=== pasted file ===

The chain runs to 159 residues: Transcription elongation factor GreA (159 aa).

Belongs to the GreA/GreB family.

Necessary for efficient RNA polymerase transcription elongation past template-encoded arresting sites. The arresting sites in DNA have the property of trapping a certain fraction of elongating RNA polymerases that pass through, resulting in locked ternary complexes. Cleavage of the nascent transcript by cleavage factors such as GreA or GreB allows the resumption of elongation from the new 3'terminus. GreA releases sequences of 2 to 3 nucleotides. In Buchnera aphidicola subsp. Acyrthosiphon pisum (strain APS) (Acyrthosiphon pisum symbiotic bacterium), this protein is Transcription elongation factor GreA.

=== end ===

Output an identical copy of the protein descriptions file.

The chain runs to 159 residues: Transcription elongation factor GreA (159 aa).

Belongs to the GreA/GreB family.

Necessary for efficient RNA polymerase transcription elongation past template-encoded arresting sites. The arresting sites in DNA have the property of trapping a certain fraction of elongating RNA polymerases that pass through, resulting in locked ternary complexes. Cleavage of the nascent transcript by cleavage factors such as GreA or GreB allows the resumption of elongation from the new 3'terminus. GreA releases sequences of 2 to 3 nucleotides. In Buchnera aphidicola subsp. Acyrthosiphon pisum (strain APS) (Acyrthosiphon pisum symbiotic bacterium), this protein is Transcription elongation factor GreA.